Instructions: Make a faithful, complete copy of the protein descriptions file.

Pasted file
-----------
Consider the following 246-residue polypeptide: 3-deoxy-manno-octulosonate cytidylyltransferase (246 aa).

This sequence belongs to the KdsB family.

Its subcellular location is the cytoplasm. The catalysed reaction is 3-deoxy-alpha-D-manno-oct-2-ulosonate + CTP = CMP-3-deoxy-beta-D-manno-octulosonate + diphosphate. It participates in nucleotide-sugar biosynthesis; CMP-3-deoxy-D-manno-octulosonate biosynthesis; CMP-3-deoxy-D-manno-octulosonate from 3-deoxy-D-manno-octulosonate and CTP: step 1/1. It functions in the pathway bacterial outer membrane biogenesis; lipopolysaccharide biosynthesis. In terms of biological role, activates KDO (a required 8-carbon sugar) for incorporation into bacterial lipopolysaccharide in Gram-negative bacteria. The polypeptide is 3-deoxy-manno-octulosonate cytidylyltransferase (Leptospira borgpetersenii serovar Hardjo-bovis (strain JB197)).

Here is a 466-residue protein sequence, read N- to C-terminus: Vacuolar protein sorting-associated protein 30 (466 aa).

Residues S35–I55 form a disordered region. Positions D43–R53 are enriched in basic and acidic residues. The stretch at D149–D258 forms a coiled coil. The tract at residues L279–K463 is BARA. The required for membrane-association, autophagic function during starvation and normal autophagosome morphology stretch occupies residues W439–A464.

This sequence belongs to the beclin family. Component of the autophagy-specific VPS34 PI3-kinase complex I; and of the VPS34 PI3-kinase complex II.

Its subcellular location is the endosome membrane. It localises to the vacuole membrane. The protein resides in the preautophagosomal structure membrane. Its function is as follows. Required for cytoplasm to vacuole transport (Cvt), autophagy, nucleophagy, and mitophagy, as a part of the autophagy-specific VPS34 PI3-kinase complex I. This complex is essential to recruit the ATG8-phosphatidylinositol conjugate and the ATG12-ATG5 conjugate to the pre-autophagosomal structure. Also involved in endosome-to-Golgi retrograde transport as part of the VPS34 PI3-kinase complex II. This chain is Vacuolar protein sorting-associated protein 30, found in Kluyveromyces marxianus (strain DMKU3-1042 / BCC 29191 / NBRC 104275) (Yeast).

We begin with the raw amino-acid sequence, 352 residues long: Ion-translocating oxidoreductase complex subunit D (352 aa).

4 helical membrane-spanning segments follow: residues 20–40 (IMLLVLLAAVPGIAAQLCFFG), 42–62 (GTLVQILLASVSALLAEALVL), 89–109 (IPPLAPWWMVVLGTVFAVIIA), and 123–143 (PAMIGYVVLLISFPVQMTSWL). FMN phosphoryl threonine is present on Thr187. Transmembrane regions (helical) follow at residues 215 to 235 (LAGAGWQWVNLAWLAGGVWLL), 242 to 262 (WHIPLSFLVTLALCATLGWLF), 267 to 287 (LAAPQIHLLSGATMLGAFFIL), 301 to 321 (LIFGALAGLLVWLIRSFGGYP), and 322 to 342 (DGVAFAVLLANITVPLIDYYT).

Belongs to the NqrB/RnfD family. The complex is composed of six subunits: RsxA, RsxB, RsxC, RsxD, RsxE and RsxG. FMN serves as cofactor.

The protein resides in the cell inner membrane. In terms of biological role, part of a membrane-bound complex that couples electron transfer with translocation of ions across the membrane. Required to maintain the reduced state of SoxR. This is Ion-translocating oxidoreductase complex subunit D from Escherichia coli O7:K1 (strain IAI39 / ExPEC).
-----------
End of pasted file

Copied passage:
Consider the following 246-residue polypeptide: 3-deoxy-manno-octulosonate cytidylyltransferase (246 aa).

This sequence belongs to the KdsB family.

Its subcellular location is the cytoplasm. The catalysed reaction is 3-deoxy-alpha-D-manno-oct-2-ulosonate + CTP = CMP-3-deoxy-beta-D-manno-octulosonate + diphosphate. It participates in nucleotide-sugar biosynthesis; CMP-3-deoxy-D-manno-octulosonate biosynthesis; CMP-3-deoxy-D-manno-octulosonate from 3-deoxy-D-manno-octulosonate and CTP: step 1/1. It functions in the pathway bacterial outer membrane biogenesis; lipopolysaccharide biosynthesis. In terms of biological role, activates KDO (a required 8-carbon sugar) for incorporation into bacterial lipopolysaccharide in Gram-negative bacteria. The polypeptide is 3-deoxy-manno-octulosonate cytidylyltransferase (Leptospira borgpetersenii serovar Hardjo-bovis (strain JB197)).

Here is a 466-residue protein sequence, read N- to C-terminus: Vacuolar protein sorting-associated protein 30 (466 aa).

Residues S35–I55 form a disordered region. Positions D43–R53 are enriched in basic and acidic residues. The stretch at D149–D258 forms a coiled coil. The tract at residues L279–K463 is BARA. The required for membrane-association, autophagic function during starvation and normal autophagosome morphology stretch occupies residues W439–A464.

This sequence belongs to the beclin family. Component of the autophagy-specific VPS34 PI3-kinase complex I; and of the VPS34 PI3-kinase complex II.

Its subcellular location is the endosome membrane. It localises to the vacuole membrane. The protein resides in the preautophagosomal structure membrane. Its function is as follows. Required for cytoplasm to vacuole transport (Cvt), autophagy, nucleophagy, and mitophagy, as a part of the autophagy-specific VPS34 PI3-kinase complex I. This complex is essential to recruit the ATG8-phosphatidylinositol conjugate and the ATG12-ATG5 conjugate to the pre-autophagosomal structure. Also involved in endosome-to-Golgi retrograde transport as part of the VPS34 PI3-kinase complex II. This chain is Vacuolar protein sorting-associated protein 30, found in Kluyveromyces marxianus (strain DMKU3-1042 / BCC 29191 / NBRC 104275) (Yeast).

We begin with the raw amino-acid sequence, 352 residues long: Ion-translocating oxidoreductase complex subunit D (352 aa).

4 helical membrane-spanning segments follow: residues 20–40 (IMLLVLLAAVPGIAAQLCFFG), 42–62 (GTLVQILLASVSALLAEALVL), 89–109 (IPPLAPWWMVVLGTVFAVIIA), and 123–143 (PAMIGYVVLLISFPVQMTSWL). FMN phosphoryl threonine is present on Thr187. Transmembrane regions (helical) follow at residues 215 to 235 (LAGAGWQWVNLAWLAGGVWLL), 242 to 262 (WHIPLSFLVTLALCATLGWLF), 267 to 287 (LAAPQIHLLSGATMLGAFFIL), 301 to 321 (LIFGALAGLLVWLIRSFGGYP), and 322 to 342 (DGVAFAVLLANITVPLIDYYT).

Belongs to the NqrB/RnfD family. The complex is composed of six subunits: RsxA, RsxB, RsxC, RsxD, RsxE and RsxG. FMN serves as cofactor.

The protein resides in the cell inner membrane. In terms of biological role, part of a membrane-bound complex that couples electron transfer with translocation of ions across the membrane. Required to maintain the reduced state of SoxR. This is Ion-translocating oxidoreductase complex subunit D from Escherichia coli O7:K1 (strain IAI39 / ExPEC).